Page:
Criminal Immigration Convictions Drop 20 Percent
Table 1. Criminal Immigration Convictions
The latest available data from the Justice Department show that during the first seven months of FY 2015 the government reported 42,778 new immigration convictions. If this activity continues at the same pace, the annual total of convictions will be 73,334 for this fiscal year. According to the case-by-case information analyzed by the Transactional Records Access Clearinghouse (TRAC), this is down from 83,874 convictions in FY 2014, and marks the second year in a row the number of criminal prosecutions for immigration offenses have declined. Overall, the pace of criminal convictions this year is 20 percent below the level during FY 2013 when such conviction numbers peaked at 92,215.
The comparisons of the number of defendants convicted for immigration-related offenses are based on case-by-case information obtained by TRAC under the Freedom of Information Act from the Executive Office for United States Attorneys.
The long term trend in immigration convictions going back to FY 1995 is shown more clearly in Figure 1. The vertical bars in Figure 1 represent the number of immigration convictions recorded each fiscal year. Projected figures for the current fiscal year are shown. Each presidential administration is distinguished by the color of the bars.
Figure 1. Criminal Immigration Convictions Over the Past Twenty Years
Despite the declines over the last two years, the Obama Administration continues to stand out as having drastically increased criminal prosecution for illegal entry and re-entry. During the first six years and seven months of the current administration, Justice Department data have recorded a total of 555,974 individuals have been convicted of immigration offenses. This compares with fewer than half that number — 251,952 — during the full eight years of the previous Bush Administration.
These increases took place during a period when the actual occurrence of immigration offenses were on the decline. For example, the Department of Homeland Security reports that in 2000, the number of noncitizens apprehended for immigration violations — chiefly illegal entry along the southwest border — were 1,387,486. This had steadily fallen to only 662,483 during FY 2013 (see DHS table).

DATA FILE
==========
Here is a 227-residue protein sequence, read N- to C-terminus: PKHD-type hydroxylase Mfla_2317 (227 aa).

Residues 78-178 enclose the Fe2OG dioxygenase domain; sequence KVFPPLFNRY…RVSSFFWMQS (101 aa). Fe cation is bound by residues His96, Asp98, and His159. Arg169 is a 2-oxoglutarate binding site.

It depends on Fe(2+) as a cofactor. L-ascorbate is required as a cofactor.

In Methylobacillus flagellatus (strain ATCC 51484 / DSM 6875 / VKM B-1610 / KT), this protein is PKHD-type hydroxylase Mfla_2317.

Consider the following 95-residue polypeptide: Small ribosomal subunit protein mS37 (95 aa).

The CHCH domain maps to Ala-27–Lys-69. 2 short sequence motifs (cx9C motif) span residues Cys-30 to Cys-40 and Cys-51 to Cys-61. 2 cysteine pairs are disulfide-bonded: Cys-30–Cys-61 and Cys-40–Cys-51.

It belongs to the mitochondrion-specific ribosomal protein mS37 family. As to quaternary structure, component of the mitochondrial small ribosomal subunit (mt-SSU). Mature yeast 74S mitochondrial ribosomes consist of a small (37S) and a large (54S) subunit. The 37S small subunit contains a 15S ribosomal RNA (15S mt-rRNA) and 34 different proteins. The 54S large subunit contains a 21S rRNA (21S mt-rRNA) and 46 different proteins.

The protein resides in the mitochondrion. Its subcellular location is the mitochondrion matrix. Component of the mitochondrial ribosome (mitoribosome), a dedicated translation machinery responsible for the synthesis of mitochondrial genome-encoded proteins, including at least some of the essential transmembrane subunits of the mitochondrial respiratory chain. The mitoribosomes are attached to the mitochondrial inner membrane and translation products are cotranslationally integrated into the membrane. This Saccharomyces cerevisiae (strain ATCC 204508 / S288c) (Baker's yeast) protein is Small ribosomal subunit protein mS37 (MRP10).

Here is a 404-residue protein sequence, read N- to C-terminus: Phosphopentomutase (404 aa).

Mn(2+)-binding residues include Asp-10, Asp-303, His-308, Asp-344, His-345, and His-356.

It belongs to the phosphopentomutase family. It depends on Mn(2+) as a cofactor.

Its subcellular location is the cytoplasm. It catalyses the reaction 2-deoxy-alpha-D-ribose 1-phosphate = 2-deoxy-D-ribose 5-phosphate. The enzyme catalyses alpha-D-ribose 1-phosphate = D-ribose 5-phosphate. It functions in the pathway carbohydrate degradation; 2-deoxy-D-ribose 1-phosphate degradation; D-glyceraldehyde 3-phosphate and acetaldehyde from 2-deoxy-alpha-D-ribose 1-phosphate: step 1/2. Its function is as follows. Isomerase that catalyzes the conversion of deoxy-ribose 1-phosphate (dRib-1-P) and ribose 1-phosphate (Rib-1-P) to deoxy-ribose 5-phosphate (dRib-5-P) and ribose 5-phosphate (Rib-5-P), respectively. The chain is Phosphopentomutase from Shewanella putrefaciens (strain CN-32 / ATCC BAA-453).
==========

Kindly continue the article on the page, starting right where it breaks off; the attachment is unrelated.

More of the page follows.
Leading Investigative Agencies
Figure 2. Convictions by
The lead investigative agency for immigration convictions through April 2015 was "Homeland Security — Customs and Border Protection" accounting for 68.8 percent of convictions.
As shown in Figure 2, additional agencies with substantial numbers of immigration convictions were: Homeland Security — Citizen and Immigration Services (19.2%), "Homeland Security — Immigration and Customs Enforcement" (11.1%).
Top Ranked Judicial Districts
Understandably, there is great variation in the number of immigration convictions in each of the nation's ninety-four federal judicial districts. The districts registering the largest number of convictions of this type during the first seven months of FY 2015 are shown in Table 2.
Table 2. Top Ten Districts
The Southern District of Texas (Houston) — with 15,438 convictions — was the most active through April 2015. The Southern District of Texas (Houston) was ranked first a year ago, while it was ranked second five years ago. The district's position ten years ago was first; twenty years ago it was second.
The District of Arizona ranked second. The District of Arizona was ranked second a year ago, while it was ranked first five years ago. The district's position ten years ago was second; twenty years ago it was fourth.
The Western District of Texas (San Antonio) now ranks third. The Western District of Texas (San Antonio) was ranked third a year ago as well as five years ago. The district's position was third ten as well as twenty years ago.
The federal judicial district which showed the greatest projected growth in immigration convictions compared to one year ago — 53.0 percent — was North Dakota. This was the same district that had the largest projected increase — 43.5 percent — when compared with five years ago.
In the last year, the judicial District Court recording the largest projected drop in immigration convictions — 22.2 percent — was the Western District of Texas (San Antonio).